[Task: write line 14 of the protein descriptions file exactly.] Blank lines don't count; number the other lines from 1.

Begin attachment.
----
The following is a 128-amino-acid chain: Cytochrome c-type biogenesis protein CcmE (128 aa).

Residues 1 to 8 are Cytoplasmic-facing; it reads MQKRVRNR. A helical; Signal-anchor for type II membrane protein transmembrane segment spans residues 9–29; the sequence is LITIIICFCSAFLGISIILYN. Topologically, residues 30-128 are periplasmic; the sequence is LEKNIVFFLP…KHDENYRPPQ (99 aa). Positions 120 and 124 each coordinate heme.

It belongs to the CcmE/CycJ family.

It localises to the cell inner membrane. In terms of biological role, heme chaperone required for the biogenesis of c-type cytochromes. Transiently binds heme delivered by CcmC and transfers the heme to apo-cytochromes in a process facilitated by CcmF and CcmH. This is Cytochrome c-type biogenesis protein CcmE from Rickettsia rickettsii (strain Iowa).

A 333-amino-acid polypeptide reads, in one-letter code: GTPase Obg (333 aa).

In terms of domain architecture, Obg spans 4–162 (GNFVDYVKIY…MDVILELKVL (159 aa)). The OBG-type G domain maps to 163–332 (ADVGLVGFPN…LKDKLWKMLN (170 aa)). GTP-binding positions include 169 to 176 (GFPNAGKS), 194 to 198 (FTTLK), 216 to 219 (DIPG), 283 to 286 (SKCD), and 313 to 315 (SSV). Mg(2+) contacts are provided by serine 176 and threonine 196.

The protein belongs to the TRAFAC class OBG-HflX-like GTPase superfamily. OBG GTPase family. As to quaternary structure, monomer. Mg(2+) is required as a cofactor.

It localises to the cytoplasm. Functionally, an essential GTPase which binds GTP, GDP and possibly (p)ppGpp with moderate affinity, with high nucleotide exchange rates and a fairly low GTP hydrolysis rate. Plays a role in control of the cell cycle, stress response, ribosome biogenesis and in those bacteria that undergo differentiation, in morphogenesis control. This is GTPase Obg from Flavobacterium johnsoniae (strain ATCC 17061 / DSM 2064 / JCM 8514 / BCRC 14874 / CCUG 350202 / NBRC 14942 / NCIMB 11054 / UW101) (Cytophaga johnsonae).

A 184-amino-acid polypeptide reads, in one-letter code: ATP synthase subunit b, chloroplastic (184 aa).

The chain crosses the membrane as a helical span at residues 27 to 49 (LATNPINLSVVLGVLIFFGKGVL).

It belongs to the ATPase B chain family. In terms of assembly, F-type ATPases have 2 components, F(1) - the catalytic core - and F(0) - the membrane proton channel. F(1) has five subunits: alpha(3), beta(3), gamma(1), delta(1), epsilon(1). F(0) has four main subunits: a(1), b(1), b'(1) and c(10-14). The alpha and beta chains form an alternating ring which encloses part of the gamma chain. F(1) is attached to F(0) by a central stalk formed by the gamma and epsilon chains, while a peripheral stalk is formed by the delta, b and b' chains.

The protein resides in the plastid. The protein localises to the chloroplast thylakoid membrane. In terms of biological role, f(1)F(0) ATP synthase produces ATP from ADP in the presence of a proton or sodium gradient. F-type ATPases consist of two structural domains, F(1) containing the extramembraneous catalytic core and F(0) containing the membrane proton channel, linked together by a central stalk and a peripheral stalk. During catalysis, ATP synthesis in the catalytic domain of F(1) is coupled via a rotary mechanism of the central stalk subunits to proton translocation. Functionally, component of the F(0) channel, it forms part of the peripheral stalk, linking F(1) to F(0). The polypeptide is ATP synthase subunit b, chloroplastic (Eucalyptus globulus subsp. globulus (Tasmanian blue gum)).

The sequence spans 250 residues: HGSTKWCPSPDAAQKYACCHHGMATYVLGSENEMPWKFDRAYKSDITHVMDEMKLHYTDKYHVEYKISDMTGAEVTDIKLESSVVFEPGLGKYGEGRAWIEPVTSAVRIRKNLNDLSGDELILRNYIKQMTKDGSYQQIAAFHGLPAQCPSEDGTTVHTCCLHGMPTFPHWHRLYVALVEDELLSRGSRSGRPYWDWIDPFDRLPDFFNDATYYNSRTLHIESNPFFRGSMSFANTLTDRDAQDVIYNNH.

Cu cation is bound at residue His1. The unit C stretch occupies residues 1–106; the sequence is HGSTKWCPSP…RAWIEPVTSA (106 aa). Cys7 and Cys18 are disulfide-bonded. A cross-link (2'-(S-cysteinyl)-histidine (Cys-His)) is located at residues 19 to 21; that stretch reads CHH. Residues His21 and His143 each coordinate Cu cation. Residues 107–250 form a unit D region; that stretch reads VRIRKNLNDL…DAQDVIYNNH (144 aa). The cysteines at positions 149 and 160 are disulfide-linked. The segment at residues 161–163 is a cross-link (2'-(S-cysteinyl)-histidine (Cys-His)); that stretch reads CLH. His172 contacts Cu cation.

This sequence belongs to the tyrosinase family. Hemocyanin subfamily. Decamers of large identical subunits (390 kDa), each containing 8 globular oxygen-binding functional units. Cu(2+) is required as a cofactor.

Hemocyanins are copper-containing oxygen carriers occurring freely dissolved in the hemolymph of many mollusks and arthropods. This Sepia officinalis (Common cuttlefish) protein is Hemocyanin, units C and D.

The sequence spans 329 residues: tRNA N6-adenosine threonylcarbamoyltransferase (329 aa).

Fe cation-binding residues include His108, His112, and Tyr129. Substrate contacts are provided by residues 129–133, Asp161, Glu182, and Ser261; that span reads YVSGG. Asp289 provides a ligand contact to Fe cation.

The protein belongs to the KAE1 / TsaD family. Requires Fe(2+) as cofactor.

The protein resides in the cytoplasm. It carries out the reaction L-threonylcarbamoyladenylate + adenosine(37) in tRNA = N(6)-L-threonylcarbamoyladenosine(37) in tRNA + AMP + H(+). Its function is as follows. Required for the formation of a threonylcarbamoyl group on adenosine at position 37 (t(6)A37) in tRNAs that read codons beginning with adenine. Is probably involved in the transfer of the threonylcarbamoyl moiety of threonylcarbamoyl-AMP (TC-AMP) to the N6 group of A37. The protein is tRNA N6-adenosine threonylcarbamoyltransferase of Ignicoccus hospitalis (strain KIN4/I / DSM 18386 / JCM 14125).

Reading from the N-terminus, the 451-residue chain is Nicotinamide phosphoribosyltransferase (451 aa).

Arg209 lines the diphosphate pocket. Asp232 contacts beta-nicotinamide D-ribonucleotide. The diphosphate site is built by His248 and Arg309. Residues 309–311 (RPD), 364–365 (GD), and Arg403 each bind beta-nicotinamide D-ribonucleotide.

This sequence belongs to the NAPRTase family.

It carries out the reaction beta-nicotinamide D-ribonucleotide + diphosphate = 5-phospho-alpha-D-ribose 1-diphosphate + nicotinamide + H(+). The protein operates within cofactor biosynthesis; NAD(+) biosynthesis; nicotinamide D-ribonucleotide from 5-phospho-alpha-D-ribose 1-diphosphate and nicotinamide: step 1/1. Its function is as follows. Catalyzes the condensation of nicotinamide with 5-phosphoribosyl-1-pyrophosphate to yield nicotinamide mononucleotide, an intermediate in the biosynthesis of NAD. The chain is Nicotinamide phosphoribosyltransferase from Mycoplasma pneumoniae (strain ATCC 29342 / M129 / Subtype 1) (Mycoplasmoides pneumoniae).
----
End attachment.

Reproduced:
Cu cation is bound at residue His1. The unit C stretch occupies residues 1–106; the sequence is HGSTKWCPSP…RAWIEPVTSA (106 aa). Cys7 and Cys18 are disulfide-bonded. A cross-link (2'-(S-cysteinyl)-histidine (Cys-His)) is located at residues 19 to 21; that stretch reads CHH. Residues His21 and His143 each coordinate Cu cation. Residues 107–250 form a unit D region; that stretch reads VRIRKNLNDL…DAQDVIYNNH (144 aa). The cysteines at positions 149 and 160 are disulfide-linked. The segment at residues 161–163 is a cross-link (2'-(S-cysteinyl)-histidine (Cys-His)); that stretch reads CLH. His172 contacts Cu cation.